Words for the Wordless
Audrey, Marriotts Ridge HS, Class of 2020
Can a simple piece of literature have a profound impact on the makeup of who you are?
I have spent the better half of my life marveling at the fact that every decision one makes, no matter how small, affects the entire course of their life. With a single different choice, I would not be the same person as I am today, and the version of myself in which I am perceived would be completely different as well. I can apply this theory to most aspects of my life, but as someone who has never had huge, definite events to change me, I often find myself reflecting on times in which my mindset has changed due to me wanting it to. Fundamentally, I do not feel very different than my past selves. I have always been reserved, stubborn, and lost in emotions that are so strong that I cannot even begin to conjure up the words to describe them. But then again, are there words to explain the aching, burning feeling in my hands as I watched my dog’s nose twitch even as the veterinarian told us that she was successfully put under? Are there words to explain that when I feel regret, I feel split down the middle, my stomach trying to pull my tongue back down as to muffle the sound waves? These traits of mine makes it very difficult to tell stories without the emotion being lost in translation, but I know for certain that I can share the impact that reading has had on me without a loss for words.
My love for literature has not always come easily for me. In third grade, my teacher gave me the book How to Eat Fried Worms by Thomas Rockwell months before the rest of my classmates because she did not believe that I could finish it in time, and this distrust, though harmful, was warranted. The idea of books, for my past self, smelt like rotten raisins and made my skin feel like it was infested with thousands of tiny insects, the buzz and crawling sensation prohibiting me from entertaining any thoughts other than away, away, away.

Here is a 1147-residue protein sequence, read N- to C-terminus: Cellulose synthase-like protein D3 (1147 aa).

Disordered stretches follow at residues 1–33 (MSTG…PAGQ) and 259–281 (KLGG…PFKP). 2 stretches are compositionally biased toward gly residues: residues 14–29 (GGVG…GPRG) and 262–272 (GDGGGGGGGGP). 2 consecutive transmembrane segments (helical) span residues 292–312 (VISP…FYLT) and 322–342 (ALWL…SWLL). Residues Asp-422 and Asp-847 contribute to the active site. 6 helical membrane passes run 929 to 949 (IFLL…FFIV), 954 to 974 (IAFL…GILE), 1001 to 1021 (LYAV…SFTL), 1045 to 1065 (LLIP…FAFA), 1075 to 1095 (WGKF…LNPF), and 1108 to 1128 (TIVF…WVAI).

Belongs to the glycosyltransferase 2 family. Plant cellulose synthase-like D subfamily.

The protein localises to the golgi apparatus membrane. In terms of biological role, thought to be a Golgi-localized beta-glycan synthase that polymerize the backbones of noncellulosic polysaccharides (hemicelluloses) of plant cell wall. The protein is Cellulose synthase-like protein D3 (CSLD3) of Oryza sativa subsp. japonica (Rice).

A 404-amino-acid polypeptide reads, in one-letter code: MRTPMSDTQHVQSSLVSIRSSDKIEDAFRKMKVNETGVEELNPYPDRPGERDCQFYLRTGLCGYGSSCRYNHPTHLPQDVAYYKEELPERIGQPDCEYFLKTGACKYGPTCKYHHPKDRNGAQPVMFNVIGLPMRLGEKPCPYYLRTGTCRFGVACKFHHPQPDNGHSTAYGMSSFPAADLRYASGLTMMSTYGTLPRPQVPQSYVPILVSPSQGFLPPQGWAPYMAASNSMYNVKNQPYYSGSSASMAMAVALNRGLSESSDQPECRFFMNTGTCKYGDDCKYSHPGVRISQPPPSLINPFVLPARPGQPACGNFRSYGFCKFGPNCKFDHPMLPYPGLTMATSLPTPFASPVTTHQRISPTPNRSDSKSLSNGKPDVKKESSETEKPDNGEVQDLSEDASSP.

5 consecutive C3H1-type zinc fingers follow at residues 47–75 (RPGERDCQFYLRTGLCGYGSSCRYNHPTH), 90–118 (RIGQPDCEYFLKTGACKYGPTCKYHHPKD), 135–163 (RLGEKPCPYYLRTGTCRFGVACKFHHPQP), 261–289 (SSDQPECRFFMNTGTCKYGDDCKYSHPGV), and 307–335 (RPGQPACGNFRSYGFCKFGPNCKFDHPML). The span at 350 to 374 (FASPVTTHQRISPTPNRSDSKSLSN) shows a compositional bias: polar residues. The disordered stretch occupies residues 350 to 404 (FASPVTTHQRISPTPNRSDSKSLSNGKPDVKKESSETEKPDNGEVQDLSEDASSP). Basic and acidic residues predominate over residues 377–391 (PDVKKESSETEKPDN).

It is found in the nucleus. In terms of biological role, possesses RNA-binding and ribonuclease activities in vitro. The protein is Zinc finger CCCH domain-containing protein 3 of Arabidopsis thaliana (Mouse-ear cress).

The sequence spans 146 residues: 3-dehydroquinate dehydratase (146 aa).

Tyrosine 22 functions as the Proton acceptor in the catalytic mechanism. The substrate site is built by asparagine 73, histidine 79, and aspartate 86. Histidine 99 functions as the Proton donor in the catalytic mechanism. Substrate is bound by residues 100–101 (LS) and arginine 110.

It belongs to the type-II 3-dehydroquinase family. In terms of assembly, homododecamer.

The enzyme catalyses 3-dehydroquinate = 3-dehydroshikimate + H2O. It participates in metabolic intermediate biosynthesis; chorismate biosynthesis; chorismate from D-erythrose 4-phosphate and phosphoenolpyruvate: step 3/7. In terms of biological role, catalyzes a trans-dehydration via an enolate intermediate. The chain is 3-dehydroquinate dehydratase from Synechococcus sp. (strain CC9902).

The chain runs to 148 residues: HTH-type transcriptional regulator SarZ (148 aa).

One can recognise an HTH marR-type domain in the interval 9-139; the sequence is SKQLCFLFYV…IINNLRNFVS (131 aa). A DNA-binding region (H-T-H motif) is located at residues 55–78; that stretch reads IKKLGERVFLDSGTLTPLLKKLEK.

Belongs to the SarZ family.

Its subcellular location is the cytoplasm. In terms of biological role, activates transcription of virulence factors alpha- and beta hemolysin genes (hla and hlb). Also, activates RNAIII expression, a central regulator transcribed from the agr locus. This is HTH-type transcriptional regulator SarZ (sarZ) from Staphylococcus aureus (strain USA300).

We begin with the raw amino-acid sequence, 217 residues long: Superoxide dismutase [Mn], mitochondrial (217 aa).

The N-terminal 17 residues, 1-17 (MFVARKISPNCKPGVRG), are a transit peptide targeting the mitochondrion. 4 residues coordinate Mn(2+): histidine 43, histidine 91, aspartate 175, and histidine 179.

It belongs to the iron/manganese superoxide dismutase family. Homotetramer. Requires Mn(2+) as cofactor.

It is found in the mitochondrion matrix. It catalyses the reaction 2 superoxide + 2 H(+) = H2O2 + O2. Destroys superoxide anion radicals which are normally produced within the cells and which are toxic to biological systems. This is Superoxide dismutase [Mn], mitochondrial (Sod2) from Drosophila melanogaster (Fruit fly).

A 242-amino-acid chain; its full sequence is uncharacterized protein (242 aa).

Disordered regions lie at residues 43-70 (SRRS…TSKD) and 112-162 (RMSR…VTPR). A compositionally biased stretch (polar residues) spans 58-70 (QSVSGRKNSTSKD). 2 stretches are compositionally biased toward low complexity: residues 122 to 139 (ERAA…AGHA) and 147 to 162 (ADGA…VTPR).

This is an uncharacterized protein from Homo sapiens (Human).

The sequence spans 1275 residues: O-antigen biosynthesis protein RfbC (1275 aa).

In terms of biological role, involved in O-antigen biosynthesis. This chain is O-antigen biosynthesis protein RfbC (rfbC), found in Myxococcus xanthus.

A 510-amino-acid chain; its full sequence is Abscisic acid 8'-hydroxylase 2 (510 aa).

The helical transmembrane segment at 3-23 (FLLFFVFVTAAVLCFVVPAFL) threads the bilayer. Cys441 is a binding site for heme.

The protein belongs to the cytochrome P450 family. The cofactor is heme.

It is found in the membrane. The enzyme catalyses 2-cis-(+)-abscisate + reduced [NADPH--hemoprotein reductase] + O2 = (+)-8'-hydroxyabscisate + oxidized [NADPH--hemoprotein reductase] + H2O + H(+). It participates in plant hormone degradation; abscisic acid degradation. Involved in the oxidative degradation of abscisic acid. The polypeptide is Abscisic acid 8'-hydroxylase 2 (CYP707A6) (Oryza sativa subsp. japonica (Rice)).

This entire mindset changed for me when I realized, as someone who has always had difficulty expressing myself, the power of words.
We had gone on our weekly media center trips and filled out mandatory 30-minute reading logs all throughout elementary school, but I had never taken them seriously or thought to reflect on why we were reading. I cannot remember the circumstances that led me to pick up Out of My Mind by Sharon M. Draper that one winter day in the fourth grade, but this action most definitely changed my entire life. The plot of this book is not clear in my mind, all that I can remember being that it was about a genius that was constantly overlooked just because she was disabled, but this is the first piece of media I consumed other than Air Bud that had made me cry. Never before had I realized the sense of belonging that came with relating to an author in their rawest form.
As a friendless child almost two years younger than the rest of my classmates, I found solace in words that no human interaction could have ever given me. When one speaks about trauma, they usually separate their life into the Before and the After, but trauma is not the only thing that prompts character development in this sense.
It is almost unfathomable to me that there was a Before in my life.
I look back, and I do not see events that have happened to me, but the lives I have been granted the pleasure to live and learn from because of the literature I have been so lucky to be able to consume. As a white, able-bodied person who will never know first-hand what it is like to be discriminated against, literature has taught me the importance of representation and how it not only allows people see themselves as heroes, but allows people to see people unlike themselves as sympathetic and relatable. Literature has given me a sense of belonging and community while I was questioning my sexuality and gender, because books about people that could be you lets you try on skin until you a find a label that feels right. I reflect on my ever-growing After, and do not regret any of my actions, because I can undoubtedly say that literature has changed my life for the better.
My Influential HCPSS Teacher
Whitney Hogan, Special Educator/Author - Waterloo ES
An influential HCPSS teacher led Whitney to pursue her passion in special education.
Bill Barnes, HCPSS Chief Academic Officer
Growing up in poverty and experiencing abuse, Bill was driven to be an educator by the powerful words of his mother.
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Through music, Diam shares a story of taking control of a life that can be complicated and in disarray.